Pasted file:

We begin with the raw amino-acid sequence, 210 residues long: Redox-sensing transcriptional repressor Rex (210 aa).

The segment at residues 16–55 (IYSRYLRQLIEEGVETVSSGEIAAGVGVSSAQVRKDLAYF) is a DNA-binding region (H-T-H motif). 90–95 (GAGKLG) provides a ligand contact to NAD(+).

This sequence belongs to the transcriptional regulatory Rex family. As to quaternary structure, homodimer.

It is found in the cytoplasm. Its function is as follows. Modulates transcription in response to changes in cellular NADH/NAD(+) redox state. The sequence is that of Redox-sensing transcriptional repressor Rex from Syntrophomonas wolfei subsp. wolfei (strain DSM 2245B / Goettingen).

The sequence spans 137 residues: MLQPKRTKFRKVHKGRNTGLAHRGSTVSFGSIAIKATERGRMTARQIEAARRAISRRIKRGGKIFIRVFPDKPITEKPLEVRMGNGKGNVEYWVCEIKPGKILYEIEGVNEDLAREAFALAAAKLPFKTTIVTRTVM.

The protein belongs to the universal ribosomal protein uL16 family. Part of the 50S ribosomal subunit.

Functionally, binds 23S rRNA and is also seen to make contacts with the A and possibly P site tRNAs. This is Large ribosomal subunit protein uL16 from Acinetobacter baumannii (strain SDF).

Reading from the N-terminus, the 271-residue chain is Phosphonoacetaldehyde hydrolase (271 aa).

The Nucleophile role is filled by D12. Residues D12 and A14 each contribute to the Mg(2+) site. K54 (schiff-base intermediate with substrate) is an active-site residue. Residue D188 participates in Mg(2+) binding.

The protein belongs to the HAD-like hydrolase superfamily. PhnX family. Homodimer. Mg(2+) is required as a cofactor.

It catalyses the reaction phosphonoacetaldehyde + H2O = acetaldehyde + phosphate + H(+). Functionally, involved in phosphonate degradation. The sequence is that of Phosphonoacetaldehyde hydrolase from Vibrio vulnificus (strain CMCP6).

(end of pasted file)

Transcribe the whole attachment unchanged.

We begin with the raw amino-acid sequence, 210 residues long: Redox-sensing transcriptional repressor Rex (210 aa).

The segment at residues 16–55 (IYSRYLRQLIEEGVETVSSGEIAAGVGVSSAQVRKDLAYF) is a DNA-binding region (H-T-H motif). 90–95 (GAGKLG) provides a ligand contact to NAD(+).

This sequence belongs to the transcriptional regulatory Rex family. As to quaternary structure, homodimer.

It is found in the cytoplasm. Its function is as follows. Modulates transcription in response to changes in cellular NADH/NAD(+) redox state. The sequence is that of Redox-sensing transcriptional repressor Rex from Syntrophomonas wolfei subsp. wolfei (strain DSM 2245B / Goettingen).

The sequence spans 137 residues: MLQPKRTKFRKVHKGRNTGLAHRGSTVSFGSIAIKATERGRMTARQIEAARRAISRRIKRGGKIFIRVFPDKPITEKPLEVRMGNGKGNVEYWVCEIKPGKILYEIEGVNEDLAREAFALAAAKLPFKTTIVTRTVM.

The protein belongs to the universal ribosomal protein uL16 family. Part of the 50S ribosomal subunit.

Functionally, binds 23S rRNA and is also seen to make contacts with the A and possibly P site tRNAs. This is Large ribosomal subunit protein uL16 from Acinetobacter baumannii (strain SDF).

Reading from the N-terminus, the 271-residue chain is Phosphonoacetaldehyde hydrolase (271 aa).

The Nucleophile role is filled by D12. Residues D12 and A14 each contribute to the Mg(2+) site. K54 (schiff-base intermediate with substrate) is an active-site residue. Residue D188 participates in Mg(2+) binding.

The protein belongs to the HAD-like hydrolase superfamily. PhnX family. Homodimer. Mg(2+) is required as a cofactor.

It catalyses the reaction phosphonoacetaldehyde + H2O = acetaldehyde + phosphate + H(+). Functionally, involved in phosphonate degradation. The sequence is that of Phosphonoacetaldehyde hydrolase from Vibrio vulnificus (strain CMCP6).